Paul Rodgers looks like he has been taking care of himself, for a man of 64 years he looks much younger and his voice is absolutely incredible - spot on for every song. I had recently picked up the Classic Rock 40th Anniversary issue dedicated to the band and watched the DVD about their career. This gave me an idea of what has been happening with the band all these years and it was a fond reminder of those first three amazing albums they released. At one point during some interviews with long time roadies, one of them commented that Rodgers was such a talented vocalist that he could sing the telephone book. After hearing Rodgers perform I would tend to agree.


The set kicked off with “Live for the Music,” which was a perfect way to get the crowd pumped, and lord knows they were. I saw an age group there that probably ranged from 40 to 60 something including a large biker contingent as well. Some folks were jumping up and down and hollering, totally energized by the performance, myself included. Rodgers and company play effortlessly and looked very content on stage. It wasn’t until half way through the set when they burst into “Rock 'n' Roll Fantasy” and they dropped the curtain on their huge logo behind the drums. I thought the effect was nice, it had that wow factor that everyone wants however I think if they changed that timing for the opening song it would even have more of an impact. Rodgers was full of energy the entire set and I never saw him reach for any water to soothe his vocals chords or to just hydrate. That is something I am accustomed to seeing so I thought that was interesting that he did not do that like his contemporaries. That just speaks volumes for the man’s wherewithal and professionalism. He is without a doubt one of the greatest rock singers of all time and his resume is impressive. Now of course Ralphs (at a spry 70) can still rock the house and Kirke drums with vim and vigor as well (he is also 64).


The Bad Company set was beyond compare and it would be most difficult to match. They closed out with an encore featuring their namesake “Bad Company.” It was everything I had hoped for and so much more.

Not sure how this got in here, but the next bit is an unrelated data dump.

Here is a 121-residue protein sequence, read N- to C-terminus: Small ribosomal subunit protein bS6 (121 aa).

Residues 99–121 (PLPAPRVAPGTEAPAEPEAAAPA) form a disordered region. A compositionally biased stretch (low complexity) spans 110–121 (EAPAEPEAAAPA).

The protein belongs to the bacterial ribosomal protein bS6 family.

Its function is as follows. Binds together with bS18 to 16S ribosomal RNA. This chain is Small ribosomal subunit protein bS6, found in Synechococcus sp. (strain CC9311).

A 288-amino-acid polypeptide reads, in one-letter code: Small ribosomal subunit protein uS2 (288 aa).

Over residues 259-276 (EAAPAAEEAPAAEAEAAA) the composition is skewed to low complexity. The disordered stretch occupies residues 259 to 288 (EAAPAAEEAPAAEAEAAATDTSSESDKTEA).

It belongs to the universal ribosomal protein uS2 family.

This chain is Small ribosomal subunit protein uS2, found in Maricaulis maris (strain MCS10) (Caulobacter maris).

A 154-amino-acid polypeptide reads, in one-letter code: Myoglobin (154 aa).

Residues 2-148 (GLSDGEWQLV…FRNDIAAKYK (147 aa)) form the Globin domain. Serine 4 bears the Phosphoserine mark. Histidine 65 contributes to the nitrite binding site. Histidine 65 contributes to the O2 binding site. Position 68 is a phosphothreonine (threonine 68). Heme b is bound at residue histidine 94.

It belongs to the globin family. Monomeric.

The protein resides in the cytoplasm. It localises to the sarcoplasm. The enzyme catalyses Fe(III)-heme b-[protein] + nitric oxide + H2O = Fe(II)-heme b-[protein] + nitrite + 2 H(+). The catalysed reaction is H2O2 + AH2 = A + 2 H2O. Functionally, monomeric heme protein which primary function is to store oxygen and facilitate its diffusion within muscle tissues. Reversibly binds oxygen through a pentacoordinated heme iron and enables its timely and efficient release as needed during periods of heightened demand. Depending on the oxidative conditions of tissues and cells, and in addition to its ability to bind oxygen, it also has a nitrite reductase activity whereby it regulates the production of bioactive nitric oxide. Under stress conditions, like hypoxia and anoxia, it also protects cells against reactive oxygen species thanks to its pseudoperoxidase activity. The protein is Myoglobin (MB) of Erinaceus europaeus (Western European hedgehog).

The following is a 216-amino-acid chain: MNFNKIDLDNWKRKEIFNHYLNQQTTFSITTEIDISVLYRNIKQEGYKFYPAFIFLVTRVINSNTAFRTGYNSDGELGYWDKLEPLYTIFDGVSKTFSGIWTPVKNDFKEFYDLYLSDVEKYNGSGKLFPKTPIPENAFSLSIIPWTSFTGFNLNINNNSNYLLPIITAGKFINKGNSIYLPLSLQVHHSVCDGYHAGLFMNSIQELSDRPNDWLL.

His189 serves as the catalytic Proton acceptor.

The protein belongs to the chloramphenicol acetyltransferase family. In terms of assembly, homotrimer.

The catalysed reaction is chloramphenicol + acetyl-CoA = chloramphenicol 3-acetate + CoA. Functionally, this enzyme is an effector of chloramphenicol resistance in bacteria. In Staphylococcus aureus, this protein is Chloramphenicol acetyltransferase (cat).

When Lynyrd Skynyrd came on you could tell by the crowd’s reaction, although it was good, it seemed anti climatic and a bit less frenzied from what we had just experienced. I have a memory of this band that has never gone away. I had tickets to see them in Boston Garden just prior to that horrible plane crash that stole the lives of some band members. I also love their music from the 70s. So to say there is some strong feelings attached to their music would be putting things into proper context. I think Johnny Van Zant carrying on for his brother Ronnie is admirable but it’s just not the same. Gary Rossington (lead guitar) is now the only original member of the band, which for me is quite sad.


I noticed right out of the gate with their three guitar army attack that they were extremely loud and my ears actually hurt. They are fine musicians however I don’t think they need to crank on the volume so much. Perhaps if you are totally out of it because you had too many beers and smoked a big fat one it would not disturb you but that is not what I do when I go to a concert. I want the entire experience to be crystal clear and I am very observant of everything around me, not oblivious or anesthetized like some folks. That’s my choice though.


The best songs of the night wereSaturday Night Special,” “Sweet Home Alabama” and their encore “Free Bird.” I have to make mention of their colorful bass player Johnny Colt, who adorns his head with some of the most interesting hats! He started the night with some critter on his head, legs and all. It seemed mighty hot to be wearing such a thing but to each his own. 

Honestly if I had the opportunity to see Bad Company again I would not hesitate but unfortunately I do not feel the same way about Lynyrd Skynyrd. They just don’t sound like the real deal anymore. I give them all credit in the world for carrying on but at some point you need to say enough is enough. With only one original band member left it is obviously difficult to sound like the original lineup. That factor is much easier for Bad Company with three key original members still intact.

All things aside from my viewpoint, this was the highlight of my year for concerts and I will cherish the opportunity I was given to be there and write about it. Long live rock ‘n’ roll!

Keith "MuzikMan" Hannaleck-Write A Music Review Founder

Set List Bad Company:
Live for the Music
Feel Like Makin' Love
Gone, Gone, Gone
Burnin' Sky
Run With the Pack
Ready for Love
Rock 'n' Roll Fantasy
Honey Child
Shooting Star
Movin' On
Can't Get Enough
Bad Company

Set List For Lynyrd Skynyrd:

Workin' for MCA
I Ain't the One
Call Me the Breeze
(J.J. Cale cover)
What's Your Name
Down South Jukin'
That Smell
Saturday Night Special
Simple Man
Mississippi Kid
Tuesday's Gone
Gimme Three Steps
Sweet Home Alabama
Free Bird